Spatial Imaginary in “Western” Travelogues about Russia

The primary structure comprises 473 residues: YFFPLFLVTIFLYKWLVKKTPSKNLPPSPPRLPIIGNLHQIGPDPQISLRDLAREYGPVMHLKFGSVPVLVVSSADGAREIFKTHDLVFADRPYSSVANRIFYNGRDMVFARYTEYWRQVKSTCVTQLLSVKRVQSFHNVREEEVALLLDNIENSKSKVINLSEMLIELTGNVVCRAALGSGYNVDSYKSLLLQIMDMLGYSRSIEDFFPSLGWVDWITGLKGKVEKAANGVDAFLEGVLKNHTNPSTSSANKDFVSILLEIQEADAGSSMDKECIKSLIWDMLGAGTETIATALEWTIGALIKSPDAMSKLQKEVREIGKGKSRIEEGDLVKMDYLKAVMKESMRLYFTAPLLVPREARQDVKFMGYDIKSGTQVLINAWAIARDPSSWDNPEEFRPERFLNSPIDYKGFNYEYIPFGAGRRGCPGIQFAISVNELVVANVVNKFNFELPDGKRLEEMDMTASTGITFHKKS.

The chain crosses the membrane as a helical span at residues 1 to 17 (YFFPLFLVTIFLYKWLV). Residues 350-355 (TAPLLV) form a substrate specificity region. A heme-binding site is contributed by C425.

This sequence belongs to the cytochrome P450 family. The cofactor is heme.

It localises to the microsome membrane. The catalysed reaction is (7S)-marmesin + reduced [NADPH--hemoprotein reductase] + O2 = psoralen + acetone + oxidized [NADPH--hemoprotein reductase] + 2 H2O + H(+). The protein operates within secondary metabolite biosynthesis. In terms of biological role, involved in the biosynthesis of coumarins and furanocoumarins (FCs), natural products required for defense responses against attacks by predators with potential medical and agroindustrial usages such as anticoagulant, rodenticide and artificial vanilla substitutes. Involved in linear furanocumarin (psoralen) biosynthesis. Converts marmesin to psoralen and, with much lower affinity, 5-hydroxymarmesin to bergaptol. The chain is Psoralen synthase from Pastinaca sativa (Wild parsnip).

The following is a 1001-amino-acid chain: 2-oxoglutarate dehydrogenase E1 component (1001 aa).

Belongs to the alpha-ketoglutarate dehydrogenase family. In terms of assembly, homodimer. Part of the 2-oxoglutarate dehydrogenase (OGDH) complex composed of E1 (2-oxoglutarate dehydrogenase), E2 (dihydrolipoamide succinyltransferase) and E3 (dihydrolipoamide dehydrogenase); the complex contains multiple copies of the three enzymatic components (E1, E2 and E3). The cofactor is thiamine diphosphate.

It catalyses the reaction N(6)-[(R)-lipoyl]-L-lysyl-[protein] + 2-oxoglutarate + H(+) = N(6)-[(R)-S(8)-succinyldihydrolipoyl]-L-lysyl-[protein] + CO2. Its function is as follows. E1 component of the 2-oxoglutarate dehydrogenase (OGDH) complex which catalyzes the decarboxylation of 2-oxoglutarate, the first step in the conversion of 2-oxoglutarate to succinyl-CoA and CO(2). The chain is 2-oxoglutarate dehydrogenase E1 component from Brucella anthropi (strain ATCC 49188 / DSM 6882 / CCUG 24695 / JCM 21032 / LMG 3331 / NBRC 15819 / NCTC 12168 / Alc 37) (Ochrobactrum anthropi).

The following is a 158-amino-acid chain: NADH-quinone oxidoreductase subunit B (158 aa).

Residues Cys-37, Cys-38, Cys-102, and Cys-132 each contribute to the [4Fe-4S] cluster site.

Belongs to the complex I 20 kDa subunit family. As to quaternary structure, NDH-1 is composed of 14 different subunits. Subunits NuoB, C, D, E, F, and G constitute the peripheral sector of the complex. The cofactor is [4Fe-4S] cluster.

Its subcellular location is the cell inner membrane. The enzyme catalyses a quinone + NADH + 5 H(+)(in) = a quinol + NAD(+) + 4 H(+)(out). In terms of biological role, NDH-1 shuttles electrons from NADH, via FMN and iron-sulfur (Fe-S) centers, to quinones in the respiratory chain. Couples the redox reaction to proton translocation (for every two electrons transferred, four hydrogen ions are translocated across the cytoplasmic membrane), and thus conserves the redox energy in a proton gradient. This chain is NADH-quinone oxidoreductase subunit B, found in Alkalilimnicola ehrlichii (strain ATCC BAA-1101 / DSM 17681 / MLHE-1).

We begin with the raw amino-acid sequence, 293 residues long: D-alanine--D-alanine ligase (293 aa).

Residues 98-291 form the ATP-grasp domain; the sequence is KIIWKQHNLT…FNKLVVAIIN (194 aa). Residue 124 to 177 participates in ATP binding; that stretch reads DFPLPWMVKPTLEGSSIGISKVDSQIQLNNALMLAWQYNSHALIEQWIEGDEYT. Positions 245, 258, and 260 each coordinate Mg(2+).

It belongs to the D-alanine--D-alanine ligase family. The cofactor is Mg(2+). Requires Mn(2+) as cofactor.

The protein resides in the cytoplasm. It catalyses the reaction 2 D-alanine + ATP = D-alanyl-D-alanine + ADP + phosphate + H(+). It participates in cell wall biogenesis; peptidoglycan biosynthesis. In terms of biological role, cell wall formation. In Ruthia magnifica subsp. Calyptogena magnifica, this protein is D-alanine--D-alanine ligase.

Travel literature provides the readers with access to the most remote places but also reproduces the so-called “traveler’s gaze”, thus connecting and separating people at the same time. Through individual travel narratives globalization processes get inscribed into an individual identity of the author and the reader. This article analyzes how Russia is presented in three travelogues written by American journalists: Andrew Meier (2003); David Greene (2014); and Anne Garrels (2016). These narratives are considered by focusing on the three dichotomies, around which the characteristics of modern societies are constructed: centre/periphery, past/present, and political/individual. Russia’s trajectory of modernity, according to Western travelogues, is predominantly oriented towards the country’s past – the legacy of the Soviet Union and Russian Empire, which means that virtually no place is left for the “future”, associated with democratization, liberalization, individualization, and environmental awareness. As the narrators see it, the centre’s priority is to maintain control over the periphery and to hold the country together at any cost, which makes all other considerations, including the well-being of the people, secondary. Therefore, there is a constant struggle between the political and the individual, with people seeking to protect their private worlds from the encroaching power of the government.
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